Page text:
NOVEMBER 23rd., 2004

EURANDOM, Laplace Building TU/e, Green Lecture Room (LG 1.105)


14.45 h. Opening

Prof. dr. ir. C.J. van Duijn, Dean Department of Mathematics and Computer Science &
Prof.dr. Onno Boxma, Chairman of the Mathematics Division TU/e, Scientific Advisor QPA/EURANDOM

15.00 h.
Professor dr. Francois Baccelli, INRIA and ENS

Mean-Field Interaction Models for Large TCP Networks

This presentation will review various dynamical interaction models allowing one to analyze the throughputs obtained by a large collection of TCP-controlled flows sharing many links and routers, from the sole knowledge of the network parameters (capacity, buffer sizes, topology) and of the characteristics of each flow (RTT, route, on-off structure etc.).

In the tail-drop link, persistent flow case, the mean-field limit can be described geometrically as a billiards in the Euclidean space. This billiards has as many dimensions as the number of flow classes and as many reflection facets as there are routers and links. For non-persistent flows with an on-off structure, TCP can induce a turbulence like phenomenon which translates into two possible stationary regimes for the mean-field limit.

The AQM-RED link case can also be investigated by such mean-field techniques and leads to transport-type PDEs. In the single link case, this allows one to determine in closed form the stationary distribution of the stationary throughputs obtained by the flows, both in the persistent and the on-off cases.

When aggregated, the traffic generated by these models exhibits TCP and network-induced fluctuations that might explain some of the statistical properties observed on real traces.

16.00 h... Reception


MINI-COURSE ON "stochastic geometry and wireless network modeling "

October 26, 2004 Signal-to-Interference-Ratio Cells of a Spatial Point Process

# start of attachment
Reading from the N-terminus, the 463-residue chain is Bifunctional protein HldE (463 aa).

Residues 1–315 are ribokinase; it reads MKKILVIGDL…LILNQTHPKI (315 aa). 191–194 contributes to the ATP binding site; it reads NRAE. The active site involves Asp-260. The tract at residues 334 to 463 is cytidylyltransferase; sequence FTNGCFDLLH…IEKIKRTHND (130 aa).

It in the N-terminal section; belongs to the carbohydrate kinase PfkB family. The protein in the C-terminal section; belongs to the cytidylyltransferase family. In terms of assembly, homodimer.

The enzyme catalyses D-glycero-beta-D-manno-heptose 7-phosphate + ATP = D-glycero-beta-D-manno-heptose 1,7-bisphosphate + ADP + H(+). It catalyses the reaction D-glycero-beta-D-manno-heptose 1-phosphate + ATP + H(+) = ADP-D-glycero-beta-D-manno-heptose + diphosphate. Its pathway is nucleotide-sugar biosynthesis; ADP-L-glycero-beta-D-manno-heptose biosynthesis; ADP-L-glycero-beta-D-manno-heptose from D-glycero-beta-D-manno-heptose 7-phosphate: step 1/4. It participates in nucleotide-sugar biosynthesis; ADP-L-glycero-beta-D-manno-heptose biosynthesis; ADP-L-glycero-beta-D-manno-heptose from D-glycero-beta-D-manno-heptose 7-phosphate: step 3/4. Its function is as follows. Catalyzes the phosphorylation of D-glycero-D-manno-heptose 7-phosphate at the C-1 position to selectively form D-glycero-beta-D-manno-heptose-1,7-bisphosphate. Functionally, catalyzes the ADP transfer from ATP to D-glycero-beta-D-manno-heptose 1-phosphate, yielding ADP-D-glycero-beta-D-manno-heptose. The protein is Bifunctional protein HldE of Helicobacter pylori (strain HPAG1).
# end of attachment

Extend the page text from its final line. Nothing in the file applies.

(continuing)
Consider a marked point process of the Euclidean space, where the mark of a point is a positive random variable that represents its  "emission power". Assume that the power radiated from a point decays in some isotropic way with Euclidean distance.

Define the signal-to-interference-ratio (SIR) cell of point X to be the region of the space where the power received from X is larger than some linear function of the interference. In this definition, the interference at some location of the space is the sum of the powers received by this location from all points other than X.

In this lecture we will analyze a few basis stochastic geometry questions pertaining to such SIR cells, in the case where the marks representing powers are independent, like the volume and the shape of the typical cell or the properties of the coverage of the space by SIR cells. We will also discuss the relationship between SIR cells and classical objects of stochastic geometry like Voronoi tessellations, germ grain models and the Johnson-Mehl model.


December 14, 2004  Percolation and Connectivity in Mobile Ad Hoc Networks

February 8, 2005 Cross layer Optimization in Mobile Ad Hoc Networks

March 29, 2005  A spatial Erlang Formula and its application to the loss probability in large CDMA networks

June 8, 2005 The Radial Spanning Tree (Joint work with C. Bordenave)

In this talk, we analyze a class of spatial random spanning trees built on a realization of an homogeneous Poisson point process of the plane. This tree has a simple radial structure with the origin as its root We first use stochastic geometry arguments to analyze local functionals of the random tree such as the distribution of the length of its edges or the mean degree of its nodes. Far away from the origin, these local properties are shown to be close to those of the directed spanning tree introduced by Bhatt and Roy. We then use the theory of continuous state space Markov chains to analyze some non local properties of the tree such as the shape and structure of its semi-infinite paths or the shape of the set of its nodes less than $k$ generations away from the origin. This class of spanning trees has applications in many fields and in particular in wireless sensor communication networks where information has to be gathered at a central node.